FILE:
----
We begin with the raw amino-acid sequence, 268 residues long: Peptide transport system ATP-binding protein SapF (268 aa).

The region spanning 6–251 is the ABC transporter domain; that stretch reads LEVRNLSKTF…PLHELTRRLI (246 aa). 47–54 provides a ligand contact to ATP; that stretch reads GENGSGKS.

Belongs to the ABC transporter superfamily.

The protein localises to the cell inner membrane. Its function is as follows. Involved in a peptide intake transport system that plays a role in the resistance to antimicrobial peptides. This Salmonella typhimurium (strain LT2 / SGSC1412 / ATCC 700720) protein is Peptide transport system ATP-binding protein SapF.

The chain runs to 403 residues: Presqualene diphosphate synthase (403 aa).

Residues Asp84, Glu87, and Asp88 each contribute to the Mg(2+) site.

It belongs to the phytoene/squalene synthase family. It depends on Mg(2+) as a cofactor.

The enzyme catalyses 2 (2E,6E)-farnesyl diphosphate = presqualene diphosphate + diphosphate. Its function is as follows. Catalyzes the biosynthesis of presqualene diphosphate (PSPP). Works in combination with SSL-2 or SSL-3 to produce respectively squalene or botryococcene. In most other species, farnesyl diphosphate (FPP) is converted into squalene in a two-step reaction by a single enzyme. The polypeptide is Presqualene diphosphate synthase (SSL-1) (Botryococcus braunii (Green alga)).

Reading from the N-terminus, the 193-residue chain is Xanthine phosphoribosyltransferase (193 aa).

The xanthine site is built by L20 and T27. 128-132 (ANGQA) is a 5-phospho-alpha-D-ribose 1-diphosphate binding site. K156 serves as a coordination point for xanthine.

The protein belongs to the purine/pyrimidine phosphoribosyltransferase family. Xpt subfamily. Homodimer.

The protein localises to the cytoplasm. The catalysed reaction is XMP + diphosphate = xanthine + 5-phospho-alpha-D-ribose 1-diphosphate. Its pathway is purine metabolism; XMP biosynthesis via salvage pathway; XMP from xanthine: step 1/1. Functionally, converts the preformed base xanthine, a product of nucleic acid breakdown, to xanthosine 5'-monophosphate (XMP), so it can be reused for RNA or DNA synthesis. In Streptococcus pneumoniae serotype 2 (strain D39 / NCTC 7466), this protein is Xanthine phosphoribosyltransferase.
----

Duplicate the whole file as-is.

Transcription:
We begin with the raw amino-acid sequence, 268 residues long: Peptide transport system ATP-binding protein SapF (268 aa).

The region spanning 6–251 is the ABC transporter domain; that stretch reads LEVRNLSKTF…PLHELTRRLI (246 aa). 47–54 provides a ligand contact to ATP; that stretch reads GENGSGKS.

Belongs to the ABC transporter superfamily.

The protein localises to the cell inner membrane. Its function is as follows. Involved in a peptide intake transport system that plays a role in the resistance to antimicrobial peptides. This Salmonella typhimurium (strain LT2 / SGSC1412 / ATCC 700720) protein is Peptide transport system ATP-binding protein SapF.

The chain runs to 403 residues: Presqualene diphosphate synthase (403 aa).

Residues Asp84, Glu87, and Asp88 each contribute to the Mg(2+) site.

It belongs to the phytoene/squalene synthase family. It depends on Mg(2+) as a cofactor.

The enzyme catalyses 2 (2E,6E)-farnesyl diphosphate = presqualene diphosphate + diphosphate. Its function is as follows. Catalyzes the biosynthesis of presqualene diphosphate (PSPP). Works in combination with SSL-2 or SSL-3 to produce respectively squalene or botryococcene. In most other species, farnesyl diphosphate (FPP) is converted into squalene in a two-step reaction by a single enzyme. The polypeptide is Presqualene diphosphate synthase (SSL-1) (Botryococcus braunii (Green alga)).

Reading from the N-terminus, the 193-residue chain is Xanthine phosphoribosyltransferase (193 aa).

The xanthine site is built by L20 and T27. 128-132 (ANGQA) is a 5-phospho-alpha-D-ribose 1-diphosphate binding site. K156 serves as a coordination point for xanthine.

The protein belongs to the purine/pyrimidine phosphoribosyltransferase family. Xpt subfamily. Homodimer.

The protein localises to the cytoplasm. The catalysed reaction is XMP + diphosphate = xanthine + 5-phospho-alpha-D-ribose 1-diphosphate. Its pathway is purine metabolism; XMP biosynthesis via salvage pathway; XMP from xanthine: step 1/1. Functionally, converts the preformed base xanthine, a product of nucleic acid breakdown, to xanthosine 5'-monophosphate (XMP), so it can be reused for RNA or DNA synthesis. In Streptococcus pneumoniae serotype 2 (strain D39 / NCTC 7466), this protein is Xanthine phosphoribosyltransferase.